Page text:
New connections and properties have also been added to protein data from Swiss-Prot. Connections that have been added include protein sites and regions like active site, binding site, metal binding regions, motifs etc. Users can also query for catalytic activities, PTM, induction, biophysicochemical properties such as Km, Vmax. Cross-references to databases covered in Swiss-Prot have also been included. For a complete list of connections and properties have a look at the of DistilBio.
We would love to hear your inputs on the latest release of DistilBio. You could respond to this blog or write to us at email@example.com.
Technology is the founding stone of any civilization. The overall progress of any society depends on the most on scientific progress. This becomes evident if one looks at human history, which is in one sense a chronological account of scientific transitions from the simple to the complex. And now, in the 21 century, the world is more technology-dependent than it ever was.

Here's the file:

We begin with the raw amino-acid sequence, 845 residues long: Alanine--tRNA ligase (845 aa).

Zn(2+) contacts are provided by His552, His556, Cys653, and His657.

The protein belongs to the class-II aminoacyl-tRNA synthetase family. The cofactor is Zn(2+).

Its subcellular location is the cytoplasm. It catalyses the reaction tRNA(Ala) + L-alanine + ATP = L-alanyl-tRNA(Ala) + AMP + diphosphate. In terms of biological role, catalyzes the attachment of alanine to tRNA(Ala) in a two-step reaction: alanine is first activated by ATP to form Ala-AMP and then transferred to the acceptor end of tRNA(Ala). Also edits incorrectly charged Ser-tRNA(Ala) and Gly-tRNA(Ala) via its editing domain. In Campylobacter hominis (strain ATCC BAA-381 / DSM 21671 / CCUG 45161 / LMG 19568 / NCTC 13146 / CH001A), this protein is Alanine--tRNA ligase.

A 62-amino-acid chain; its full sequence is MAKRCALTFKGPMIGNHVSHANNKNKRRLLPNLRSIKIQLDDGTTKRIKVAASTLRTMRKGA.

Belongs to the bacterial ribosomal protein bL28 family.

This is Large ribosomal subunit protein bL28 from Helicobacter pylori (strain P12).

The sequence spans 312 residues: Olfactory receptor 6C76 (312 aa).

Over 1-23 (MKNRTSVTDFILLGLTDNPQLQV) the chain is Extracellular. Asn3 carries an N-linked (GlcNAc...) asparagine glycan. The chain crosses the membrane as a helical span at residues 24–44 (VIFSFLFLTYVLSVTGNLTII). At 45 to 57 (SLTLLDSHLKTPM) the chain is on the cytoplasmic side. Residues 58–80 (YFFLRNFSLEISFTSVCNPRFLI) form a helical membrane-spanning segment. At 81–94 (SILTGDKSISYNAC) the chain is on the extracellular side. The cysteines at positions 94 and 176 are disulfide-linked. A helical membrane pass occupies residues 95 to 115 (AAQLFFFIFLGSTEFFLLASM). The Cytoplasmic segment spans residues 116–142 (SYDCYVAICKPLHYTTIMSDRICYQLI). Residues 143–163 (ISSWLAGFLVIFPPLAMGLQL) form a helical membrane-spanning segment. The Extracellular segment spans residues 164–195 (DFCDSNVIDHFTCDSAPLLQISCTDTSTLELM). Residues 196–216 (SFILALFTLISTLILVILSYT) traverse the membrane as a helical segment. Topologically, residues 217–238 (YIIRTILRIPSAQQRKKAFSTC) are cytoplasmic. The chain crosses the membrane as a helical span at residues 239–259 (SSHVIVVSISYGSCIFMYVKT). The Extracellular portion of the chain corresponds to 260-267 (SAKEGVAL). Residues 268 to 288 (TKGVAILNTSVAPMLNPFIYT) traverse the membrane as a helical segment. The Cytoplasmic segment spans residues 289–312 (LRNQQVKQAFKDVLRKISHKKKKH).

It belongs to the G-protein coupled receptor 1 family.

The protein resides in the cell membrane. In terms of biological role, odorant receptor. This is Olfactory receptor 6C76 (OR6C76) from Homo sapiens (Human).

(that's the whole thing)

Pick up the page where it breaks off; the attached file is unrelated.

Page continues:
Our lives have become so tech dependent that it has started to change the basic structure of our society. The invention of the internet, and subsequently, social network, has affected the very meaning of a community.
We have developed societal roles laced with rules different from the previous ones, and the way of information dissemination has seen a huge upgrade. On the other hand, gadgets have made our lives easier and productive. The biggest implication of this is the saving in time and money, and subsequently, it makes possible the pursuit of goals previously unattempted.